East Asian report suggests al-Sudani is reluctant to visit China despite an official invitation

East Asian report suggests al-Sudani is reluctant to visit China despite an official invitation

Shafaq News/ The Iraqi prime minister, Mohammed Shia al-Sudani, has been invited to visit China, but he appears reluctant to be reluctant under the current circumstances with the election around the corner, a report by the Diplomat suggested.

The relationship between Iraq and China is based on more than just oil, despite the fact that the fossil fuel is often seen as its cornerstone. Over 200 projects worth an estimated $5 billion are planned to be implemented under bilateral agreements between China and Iraq, according to local Iraqi media. The head of the Iraqi-Chinese Business Council, Haider al-Rubaie, suggested to the Chinese ambassador that he invite al-Sudani to visit China to discuss future collaborative projects between the two countries.

According to a source close to the prime minister, in fact, the invitation is on the table and is currently being evaluated.

One would think the decision should be straightforward. Currently, China and Iraq are experiencing their best period of bilateral relations. More and more Arab leaders are visiting Beijing, including for the recent China-Arab States Cooperation Forum, and all the previous Iraqi prime ministers(except Mustafa al-Kadhimi) have visited China, including Nuri al-Maliki, Haider al-Abadi, and Adil Abdul-Mahdi. The latter was the last top Iraqi official to visit Beijing and meet Xi Jinping in the Great Hall of the People during his trip in September 2019.

Abdul-Mahdi’s visit and what followed have created a particular narrative and popular view regarding the China-Iraq relationship. The trip was the largest to date, as he was accompanied by a large delegation of ministers and governors from every province in the country. On his return, however, the 2019 Tishreen protest movement emerged. One of the demonstrators’ wishes was for the prime minister to resign. Less than a month after the unrest began, Abdul-Mahdi was forced out of office.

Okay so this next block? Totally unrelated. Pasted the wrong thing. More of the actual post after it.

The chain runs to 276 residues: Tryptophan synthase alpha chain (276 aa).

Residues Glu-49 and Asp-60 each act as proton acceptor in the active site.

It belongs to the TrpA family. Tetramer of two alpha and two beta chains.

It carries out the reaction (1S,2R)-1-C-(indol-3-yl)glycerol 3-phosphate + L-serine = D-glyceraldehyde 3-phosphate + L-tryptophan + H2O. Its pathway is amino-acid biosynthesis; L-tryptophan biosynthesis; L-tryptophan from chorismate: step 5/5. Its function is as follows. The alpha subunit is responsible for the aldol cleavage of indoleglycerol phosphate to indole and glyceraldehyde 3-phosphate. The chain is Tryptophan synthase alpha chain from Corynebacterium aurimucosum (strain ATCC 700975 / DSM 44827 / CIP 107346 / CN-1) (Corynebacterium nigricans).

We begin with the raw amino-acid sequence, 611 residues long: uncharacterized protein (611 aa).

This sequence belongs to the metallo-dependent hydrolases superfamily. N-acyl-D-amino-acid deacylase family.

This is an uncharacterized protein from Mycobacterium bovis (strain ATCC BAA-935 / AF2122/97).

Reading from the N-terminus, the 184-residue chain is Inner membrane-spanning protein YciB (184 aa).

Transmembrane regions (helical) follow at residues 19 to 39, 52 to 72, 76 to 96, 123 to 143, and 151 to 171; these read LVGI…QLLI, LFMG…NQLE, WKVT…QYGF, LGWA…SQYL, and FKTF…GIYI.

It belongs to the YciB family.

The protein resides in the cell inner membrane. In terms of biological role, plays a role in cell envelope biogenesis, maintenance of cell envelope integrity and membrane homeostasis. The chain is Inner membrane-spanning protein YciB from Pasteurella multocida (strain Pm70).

This was enough to create space for conspiracy theories to flourish. According to rumors, it was the China-Iraq deal that resulted in Abdul-Mahdi’s toppling. This conspiracy theory became a dogma, not only among ordinary people but also among the elites.

Kazem al-Sayadi, an independent MP, is one of many to claim that Abdul-Mahdi was toppled in part because of the deal. I have personally heard similar statements repeated without skepticism by other Iraqi MPs, let alone ordinary people. As a matter of fact, Abdul-Mahdi himself thinks that the Tishreen protests were an attempt by the United States and Israel to undermine Iraq as it started to break away, even a little, from U.S. control.

Such beliefs and widespread dogma reflect the complex background of the China-Iraq and Iraq-U.S. relationships.

While Iraq’s prime minister has yet to commit to a China trip, al-Sudani visited Houston, Texas on April 19, accompanied by Minister of Oil Hayyan Abdul Ghani, Minister of Planning Dr. Muhammad Ali Tamim, and a group of prominent businessmen from Iraq. The Bilateral Chamber, a business community, hosted them, and the prime minister took part in a roundtable discussion with American energy, infrastructure, and real estate companies as well as academic institutions. Throughout the trip, al-Sudani stressed Iraq’s dedication to forming strategic partnerships in order to change its energy environment by adopting sustainability and efficiency.